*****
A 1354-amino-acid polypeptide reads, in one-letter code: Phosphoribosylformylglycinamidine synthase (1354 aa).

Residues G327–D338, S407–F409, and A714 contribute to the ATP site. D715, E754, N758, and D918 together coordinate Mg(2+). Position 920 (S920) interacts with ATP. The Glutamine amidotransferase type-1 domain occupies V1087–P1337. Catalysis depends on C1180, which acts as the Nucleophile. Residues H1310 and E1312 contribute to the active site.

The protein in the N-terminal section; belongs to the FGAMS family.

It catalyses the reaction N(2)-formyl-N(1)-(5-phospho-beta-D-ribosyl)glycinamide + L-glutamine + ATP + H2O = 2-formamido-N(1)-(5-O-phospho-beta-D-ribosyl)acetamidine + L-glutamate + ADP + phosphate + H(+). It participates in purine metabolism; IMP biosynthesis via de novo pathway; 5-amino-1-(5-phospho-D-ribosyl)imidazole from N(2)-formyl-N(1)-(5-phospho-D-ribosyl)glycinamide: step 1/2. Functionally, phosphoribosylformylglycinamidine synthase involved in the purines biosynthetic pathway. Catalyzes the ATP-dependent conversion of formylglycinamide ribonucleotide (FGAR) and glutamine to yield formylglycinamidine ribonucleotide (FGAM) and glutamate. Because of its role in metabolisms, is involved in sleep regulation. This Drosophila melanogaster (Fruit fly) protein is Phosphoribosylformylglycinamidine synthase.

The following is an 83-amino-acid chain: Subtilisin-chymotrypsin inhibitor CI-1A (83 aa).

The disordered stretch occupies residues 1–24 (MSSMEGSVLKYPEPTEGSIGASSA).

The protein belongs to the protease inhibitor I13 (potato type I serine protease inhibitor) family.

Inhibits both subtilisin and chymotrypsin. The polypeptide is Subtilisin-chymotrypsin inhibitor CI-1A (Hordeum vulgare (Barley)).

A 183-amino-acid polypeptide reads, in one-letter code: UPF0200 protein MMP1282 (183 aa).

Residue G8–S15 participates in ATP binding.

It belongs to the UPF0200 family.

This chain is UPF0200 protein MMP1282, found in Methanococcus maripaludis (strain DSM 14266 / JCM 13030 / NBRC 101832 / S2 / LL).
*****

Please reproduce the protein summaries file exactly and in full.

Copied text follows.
A 1354-amino-acid polypeptide reads, in one-letter code: Phosphoribosylformylglycinamidine synthase (1354 aa).

Residues G327–D338, S407–F409, and A714 contribute to the ATP site. D715, E754, N758, and D918 together coordinate Mg(2+). Position 920 (S920) interacts with ATP. The Glutamine amidotransferase type-1 domain occupies V1087–P1337. Catalysis depends on C1180, which acts as the Nucleophile. Residues H1310 and E1312 contribute to the active site.

The protein in the N-terminal section; belongs to the FGAMS family.

It catalyses the reaction N(2)-formyl-N(1)-(5-phospho-beta-D-ribosyl)glycinamide + L-glutamine + ATP + H2O = 2-formamido-N(1)-(5-O-phospho-beta-D-ribosyl)acetamidine + L-glutamate + ADP + phosphate + H(+). It participates in purine metabolism; IMP biosynthesis via de novo pathway; 5-amino-1-(5-phospho-D-ribosyl)imidazole from N(2)-formyl-N(1)-(5-phospho-D-ribosyl)glycinamide: step 1/2. Functionally, phosphoribosylformylglycinamidine synthase involved in the purines biosynthetic pathway. Catalyzes the ATP-dependent conversion of formylglycinamide ribonucleotide (FGAR) and glutamine to yield formylglycinamidine ribonucleotide (FGAM) and glutamate. Because of its role in metabolisms, is involved in sleep regulation. This Drosophila melanogaster (Fruit fly) protein is Phosphoribosylformylglycinamidine synthase.

The following is an 83-amino-acid chain: Subtilisin-chymotrypsin inhibitor CI-1A (83 aa).

The disordered stretch occupies residues 1–24 (MSSMEGSVLKYPEPTEGSIGASSA).

The protein belongs to the protease inhibitor I13 (potato type I serine protease inhibitor) family.

Inhibits both subtilisin and chymotrypsin. The polypeptide is Subtilisin-chymotrypsin inhibitor CI-1A (Hordeum vulgare (Barley)).

A 183-amino-acid polypeptide reads, in one-letter code: UPF0200 protein MMP1282 (183 aa).

Residue G8–S15 participates in ATP binding.

It belongs to the UPF0200 family.

This chain is UPF0200 protein MMP1282, found in Methanococcus maripaludis (strain DSM 14266 / JCM 13030 / NBRC 101832 / S2 / LL).